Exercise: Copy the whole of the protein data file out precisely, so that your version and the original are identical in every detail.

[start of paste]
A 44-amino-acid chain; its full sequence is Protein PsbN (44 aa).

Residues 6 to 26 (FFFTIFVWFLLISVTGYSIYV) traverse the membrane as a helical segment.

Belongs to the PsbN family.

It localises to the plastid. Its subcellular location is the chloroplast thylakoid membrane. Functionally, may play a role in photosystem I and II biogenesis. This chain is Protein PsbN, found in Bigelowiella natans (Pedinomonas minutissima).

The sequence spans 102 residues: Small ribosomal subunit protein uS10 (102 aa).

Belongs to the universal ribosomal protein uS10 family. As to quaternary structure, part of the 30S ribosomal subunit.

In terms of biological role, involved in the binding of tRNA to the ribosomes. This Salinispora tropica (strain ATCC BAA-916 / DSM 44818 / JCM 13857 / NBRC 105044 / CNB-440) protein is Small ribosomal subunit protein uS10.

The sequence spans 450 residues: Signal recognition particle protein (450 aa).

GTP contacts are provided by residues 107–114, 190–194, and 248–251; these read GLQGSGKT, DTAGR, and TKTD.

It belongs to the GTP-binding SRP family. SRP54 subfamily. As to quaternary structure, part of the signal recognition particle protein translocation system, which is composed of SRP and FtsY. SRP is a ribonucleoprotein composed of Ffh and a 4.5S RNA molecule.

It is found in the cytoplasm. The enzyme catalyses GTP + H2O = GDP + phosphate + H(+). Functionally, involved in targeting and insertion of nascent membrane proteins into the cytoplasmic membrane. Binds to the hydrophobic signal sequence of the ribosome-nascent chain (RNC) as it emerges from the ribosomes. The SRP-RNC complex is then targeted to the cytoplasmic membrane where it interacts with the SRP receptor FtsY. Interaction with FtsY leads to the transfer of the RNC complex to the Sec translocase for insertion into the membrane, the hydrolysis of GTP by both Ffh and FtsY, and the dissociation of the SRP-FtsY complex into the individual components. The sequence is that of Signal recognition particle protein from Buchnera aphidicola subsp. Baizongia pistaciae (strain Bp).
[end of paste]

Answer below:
A 44-amino-acid chain; its full sequence is Protein PsbN (44 aa).

Residues 6 to 26 (FFFTIFVWFLLISVTGYSIYV) traverse the membrane as a helical segment.

Belongs to the PsbN family.

It localises to the plastid. Its subcellular location is the chloroplast thylakoid membrane. Functionally, may play a role in photosystem I and II biogenesis. This chain is Protein PsbN, found in Bigelowiella natans (Pedinomonas minutissima).

The sequence spans 102 residues: Small ribosomal subunit protein uS10 (102 aa).

Belongs to the universal ribosomal protein uS10 family. As to quaternary structure, part of the 30S ribosomal subunit.

In terms of biological role, involved in the binding of tRNA to the ribosomes. This Salinispora tropica (strain ATCC BAA-916 / DSM 44818 / JCM 13857 / NBRC 105044 / CNB-440) protein is Small ribosomal subunit protein uS10.

The sequence spans 450 residues: Signal recognition particle protein (450 aa).

GTP contacts are provided by residues 107–114, 190–194, and 248–251; these read GLQGSGKT, DTAGR, and TKTD.

It belongs to the GTP-binding SRP family. SRP54 subfamily. As to quaternary structure, part of the signal recognition particle protein translocation system, which is composed of SRP and FtsY. SRP is a ribonucleoprotein composed of Ffh and a 4.5S RNA molecule.

It is found in the cytoplasm. The enzyme catalyses GTP + H2O = GDP + phosphate + H(+). Functionally, involved in targeting and insertion of nascent membrane proteins into the cytoplasmic membrane. Binds to the hydrophobic signal sequence of the ribosome-nascent chain (RNC) as it emerges from the ribosomes. The SRP-RNC complex is then targeted to the cytoplasmic membrane where it interacts with the SRP receptor FtsY. Interaction with FtsY leads to the transfer of the RNC complex to the Sec translocase for insertion into the membrane, the hydrolysis of GTP by both Ffh and FtsY, and the dissociation of the SRP-FtsY complex into the individual components. The sequence is that of Signal recognition particle protein from Buchnera aphidicola subsp. Baizongia pistaciae (strain Bp).